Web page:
Nicole Young is a self-taught developer and freelancer based in Pittsburgh, PA. After discovering the opportunity and freedom she gained while acquiring her new tech skills, she began sharing her story in hopes of helping other women and people of color do the same. Nicole uses her platforms (including Instagram and YouTube) to provide information and resources for those who are looking to get into tech fields and learn how to code, all while advocating for equity and inclusivity in the industry.
Why did you decide to join a startup rather than opt for a more-established or larger company?
I was looking for opportunities where I could be more hands-on and learn new skills as I worked. I already knew the typical 9-5 cubicle life wasn’t for me, and wanted something with a little more flexibility. The opportunity to work at a tech startup presented itself almost by accident. I never thought that I would be qualified for a position with a company working with such innovative technology like I did.
In addition to coding, what do you view as the most important skills for a developer to have?
The willingness to stay flexible is an important skill to have as a developer. Sometimes you have to try new ways of solving problems and can never stop learning in order to be successful. Discipline is also a skill that I think was crucial on my journey of being self-taught.
Both have been crucial for me as I grow as a developer and freelancer. As a new developer taking on freelancing, I have to be able to adapt to the ever-changing landscape of what I am doing. It is also important that I stay flexible as I learn more about what I want from this career path. Staying rigid on my path would only hinder me. Discipline is the key to helping me develop the habits that I need to be successful, such as keeping a constant learning regimen in place and staying organized and proactive when working with multiple clients at a time.
How has COVID-19 changed the freelancing market for you?
Definitely, COVID-19 hit right as I was starting to launch my business and I lost a good portion of the clients that I had due to the uncertainty it created. Thankfully, I had opportunities with people in my network to keep my going. It was discouraging but I devoted that time to learning, building and connecting with a community of people who were going through similar things.
What key things do you tell others about empowerment?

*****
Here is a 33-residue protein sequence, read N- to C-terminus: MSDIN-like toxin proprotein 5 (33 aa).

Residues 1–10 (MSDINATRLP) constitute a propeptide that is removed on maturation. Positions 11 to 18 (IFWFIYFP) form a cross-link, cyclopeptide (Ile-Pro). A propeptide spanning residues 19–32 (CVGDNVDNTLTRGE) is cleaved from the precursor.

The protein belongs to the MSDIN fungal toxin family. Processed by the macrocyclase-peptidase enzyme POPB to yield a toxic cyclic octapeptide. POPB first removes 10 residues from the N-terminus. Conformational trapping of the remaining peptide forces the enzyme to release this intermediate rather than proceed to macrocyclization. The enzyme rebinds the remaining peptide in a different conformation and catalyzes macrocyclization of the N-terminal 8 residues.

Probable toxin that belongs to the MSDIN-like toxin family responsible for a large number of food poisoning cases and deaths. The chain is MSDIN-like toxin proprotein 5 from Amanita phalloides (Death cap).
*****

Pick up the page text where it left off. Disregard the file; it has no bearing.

There are two things that I am constantly preaching to my community about ways they can empower themselves to accomplish their goals and gain confidence in their roles in this industry. The first is to create systems in your day-to-day life that make it easier to accomplish your goals. I created a plan that I reference often where I track my goals and projects, and that helps me to keep myself accountable.
The second is to find a community of people that are like-minded and have similar goals and experiences. Making networking a priority was probably the best thing that I could’ve done early in my career. I attribute a lot of my current successes to the connection that I have made both in person and online. With both a strong community and good habits I believe that empowerment is inevitable.
What’s the best way for startups and other tech companies to reduce or eliminate toxic work environments?
This is a great question and one that I think could be answered in different ways, depending on what exactly makes the environment toxic. From my own experience, something that I feel would have helped the environment was tangible efforts toward making the space more inclusive and collaborative. For example, some of the things that I feel could have decreased toxic environments in my previous experience would be:
- Making efforts to discourage siloing and the “us vs. them” team dynamics.
- Addressing problematic behaviors when they happen and correcting them.
- Listening to and following through on suggestions made by Equity and Inclusion experts.
I think that it is most important to mention that companies can only reduce toxic work environments if the people in leadership and influential positions take the lead. It must start from the top for real change to happen.
In your opinion, is the tech industry responding well to the Black Lives Matter movement?
My short answer is “no.” From where I am standing, I feel as though many companies and decision makers were quiet when it was the perfect time to take a stand and use their voices, power and capital to take action. I understand that many companies gave donations and made statements on social media. However, besides a choice few, I didn’t see many companies and decision makers in this industry taking real action.
I think it must start from within. If Black lives do matter, then it should be reflected in hiring practices, inclusion efforts and company cultures.